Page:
Invocable methods used with Flow allow you to launch something in an admin friendly format that uses the massive power of Apex. For example, you have an intake screen that collects answers to a few questions, then you use Apex to loop through many related records dispersing those answers in places hard to reach from Flow.
Creating an invocable method in a nutshell: First you write an apex class with @invocable method (label and description) and whatever code you want the apex to do (easy, right?) Then make your Flow including your input and output variables. Then add an Apex action in Flow to send/receive those variables.
Here are some things I learned about sending data between Flow and Apex.
Record Collection Variable
List containing 1 sObject record
Record (single) variable
List of Lists of sObject
Record Collection Variable
This is NOT an exhaustive list at all. I didn’t try sending a record variable (not just the ID from Flow), but I assume that will work. There are also generic sObjects that are pretty special, but I didn’t try.
“Here is the use case: sending a family of a deceased relative one letter with all the names of people who have donated in memoriam. So, one letter to the family for many people who gave. Client is a large hospice so this is happening weekly. Open to different options — apps? exports & merge? other? Thanks!”
Broad use case: Use the new Collection Sort feature in Flow to find a specific number of records that meet your criteria, and sort them with one or more criteria (criterion?)
Example use cases: I want my top 3 open opps to have a giant dollar sign image on them or I want to automatically nudge/shame the five users who logged in least last month or I want to focus a campaign on my most active volunteers in the summer.
Our specific case: I want to look at a contact record in Nonprofit Success Pack and see immediately that they are one of my top ten donors.
Join me for a Salesforce.org webinar Intro to Flow on Thursday, Apr 9, 2020 9:00 AM – 10:00 AM PDT. Register here.
Remember back when there were community events and conferences? I had the honor to speak at Cactusforce in Phoenix in January — highly recommend this small event! So many MVPs, so many recognizable experts in one small event. And the weather was great.
Session Description: Flow Loops unlock incredible power previously held only by devs. Without using any code, Admins can create an automated process to loop through all related records and take actions based on what is found there!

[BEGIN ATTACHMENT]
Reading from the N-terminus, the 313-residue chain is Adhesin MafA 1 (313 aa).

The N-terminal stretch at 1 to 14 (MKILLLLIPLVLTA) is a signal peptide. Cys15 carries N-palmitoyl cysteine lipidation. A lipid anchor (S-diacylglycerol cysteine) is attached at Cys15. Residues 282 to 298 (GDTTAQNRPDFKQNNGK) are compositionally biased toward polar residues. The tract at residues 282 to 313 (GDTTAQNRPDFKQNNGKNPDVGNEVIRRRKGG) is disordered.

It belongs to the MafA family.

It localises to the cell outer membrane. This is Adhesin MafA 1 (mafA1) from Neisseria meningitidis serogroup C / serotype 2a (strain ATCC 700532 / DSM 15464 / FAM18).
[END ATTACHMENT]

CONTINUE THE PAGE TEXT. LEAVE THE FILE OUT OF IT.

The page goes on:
If you’re a Developer, you’re probably fairly familiar with your org’s Governor Limits (CPU Time, SOQL queries, DML operations). But if you’re an Admineloper or Business Analyst, excited to design automation with new tools like process builder and visual flow, you might not be taking these limits into account, and subsequently hitting errors.
This last week I had the immense pleasure of presenting on this topic at Forcelandia. My session provided an overview of Governor Limits, how they pertain to Process Builder and Flow, and tips for avoiding hitting these limits with your clicks-not-code automation.
Salesforce’s Visual Workflow and Process Builder are incredibly powerful tools but can be very difficult to troubleshoot. I struggled to make these tools effective until I was able to get a glimpse of what was happening inside. Salesforce has some suggestions for how to troubleshoot failing flows but often these tools provide incomplete answers. Particularly for auto launched flows, these techniques are often insufficient.
Here’s an example of a “simple” flow that uses a Decision element. You don’t need to use flow to achieve the results – you could entirely stick to Process Builder. This flow is for educational purposes only.
Here’s the sitch: I want an automatic email to my customer when we quote a specific product. For example, “Dear Darnell McCustomer, for a limited time only, you can purchase the EDGE widget for $150!”
Caveat: I want this to be in an HTML template, not a Visualforce email, based on the Quote object. I can’t reach the price on the Quote Line Item from Quote in this format.
Flow took me from a “hmm…let me Google that” Salesforce admin to a confident “no record is too far out of reach” admin-eloper (admin/developer). Leadership changed at my company and I had to quickly differentiate myself from my new boss, a Salesforce administrator with way more experience than me. In our initial conversations, he made it clear he would prefer to have a developer working for him. Okay…. one developer, coming up!